Piano Player World

Rhythmic Rock Piano Playing

rhythmic rock playingWhen children try to guess what category of instrument the piano is, they frequently guess wrong. “Is it a string instrument?” they ask, looking at the dozens of strings stretched in the back of the piano, almost looking like a harp.

“It isn’t a woodwind….you don’t blow into it…..what is it made out of?....is it brass?” sometimes arises in their minds.

When their music teacher holds up a drum and declares that the piano has more in common with percussion instruments than with other classes of instruments, the children nearly gasp and think “No way!”

Even though we learn this lesson when we’re young, we frequently mistake the piano as an instrument that carries melodies and plays chords, and not primarily as a rhythm instrument. Although the piano’s versatility truly does make it seem like an instrument that defies boundaries, the pianist truly interested in exploring rhythmic rock piano playing needs to return to this first lesson: that a piano is a percussion instrument.

Although there are many different kinds of rock music, one of the distinctive elements of rock that it is heavily rhythmic-based. This means that when playing rhythmic rock on piano you don’t need to focus on fast-paced melodies or rigorous chords, but just need to focus on the rhythm. Frequently, this rhythm has an emphasis on beats 2 and 4 – when playing rock piano you can easily imagine a drummer behind you pounding the snare on those beats.

To get started, first slowly play through the chords that you intend on using. Fortunately, because of rock’s emphasis on rhythm, many songs only rely on three or four chords. Once your fingers are comfortable switching between these chords, begin considering ways you can vary the rhythm.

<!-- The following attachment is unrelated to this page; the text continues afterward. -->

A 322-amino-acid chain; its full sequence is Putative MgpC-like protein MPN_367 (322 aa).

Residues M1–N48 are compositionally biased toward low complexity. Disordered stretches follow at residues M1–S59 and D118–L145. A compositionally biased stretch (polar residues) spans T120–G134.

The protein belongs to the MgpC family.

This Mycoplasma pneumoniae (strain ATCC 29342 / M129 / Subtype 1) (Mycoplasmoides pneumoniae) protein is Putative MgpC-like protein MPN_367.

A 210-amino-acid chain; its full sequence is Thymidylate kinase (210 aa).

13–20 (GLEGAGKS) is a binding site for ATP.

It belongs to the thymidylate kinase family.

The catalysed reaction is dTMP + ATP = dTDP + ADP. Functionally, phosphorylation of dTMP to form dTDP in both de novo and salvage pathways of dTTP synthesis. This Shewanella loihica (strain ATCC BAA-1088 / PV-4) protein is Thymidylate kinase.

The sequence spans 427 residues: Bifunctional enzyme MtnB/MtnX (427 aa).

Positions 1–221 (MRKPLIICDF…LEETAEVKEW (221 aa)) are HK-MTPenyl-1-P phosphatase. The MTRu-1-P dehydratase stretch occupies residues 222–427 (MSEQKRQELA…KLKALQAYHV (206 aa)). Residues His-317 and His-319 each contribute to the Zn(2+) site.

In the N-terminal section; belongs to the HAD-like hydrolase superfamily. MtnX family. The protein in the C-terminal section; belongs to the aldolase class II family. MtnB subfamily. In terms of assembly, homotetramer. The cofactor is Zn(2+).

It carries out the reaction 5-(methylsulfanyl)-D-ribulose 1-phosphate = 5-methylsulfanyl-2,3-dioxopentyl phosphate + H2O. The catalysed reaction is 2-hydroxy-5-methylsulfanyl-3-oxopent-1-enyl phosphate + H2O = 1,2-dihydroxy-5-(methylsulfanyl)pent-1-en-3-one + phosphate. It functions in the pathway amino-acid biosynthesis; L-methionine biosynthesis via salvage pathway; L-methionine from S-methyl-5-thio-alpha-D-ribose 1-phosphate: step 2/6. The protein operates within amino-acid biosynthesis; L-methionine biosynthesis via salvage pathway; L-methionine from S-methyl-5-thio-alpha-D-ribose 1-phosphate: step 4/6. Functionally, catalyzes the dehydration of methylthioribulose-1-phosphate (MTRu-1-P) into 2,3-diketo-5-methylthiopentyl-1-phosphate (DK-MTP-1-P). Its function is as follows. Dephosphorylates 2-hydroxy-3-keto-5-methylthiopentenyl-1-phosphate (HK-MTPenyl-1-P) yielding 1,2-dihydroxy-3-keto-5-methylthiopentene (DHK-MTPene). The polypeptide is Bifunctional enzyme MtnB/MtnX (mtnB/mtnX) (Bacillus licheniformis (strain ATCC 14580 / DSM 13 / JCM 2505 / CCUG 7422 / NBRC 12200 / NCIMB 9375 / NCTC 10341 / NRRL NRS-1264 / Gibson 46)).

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top chordsThink of your left hand as the bassist, and your right hand as the lead guitar. Or, better yet, think of your hands as drummer’s hands that are about to rock out a rhythm between the high hat and snare. One simple rhythm involves simply playing 8th notes with your left hand non-stop on the required bass notes.

Then, when you’re comfortable adding the piano chords on top, play those chords on beats 1, on the & of 3, and the & of 4, holding for a measure, and then repeating. The chords and the rhythm are simple – your task is merely one of emphasizing this pattern to get a listener’s foot tapping.

Of course, there are hundreds of different rhythm structures to play. Another key aspect of rhythmic rock piano playing is the distinctive alternating of hands. In other styles of music, the hands play notes together; however, in rock music, hands will frequently interact with one another – like a drummer interacts with the components of his kit – to develop one distinctive rock rhythm.

With this style, hands frequently will not strike the keys at the same time, but will fill in the gaps between chords with the hands playing notes back and forth between one another. Since the melodic and chords structures are simple in rock music, much of the energy comes from the emphasis of the rhythm and the fills that occur between the major strikes on the chords.

rocket piano

rocket piano

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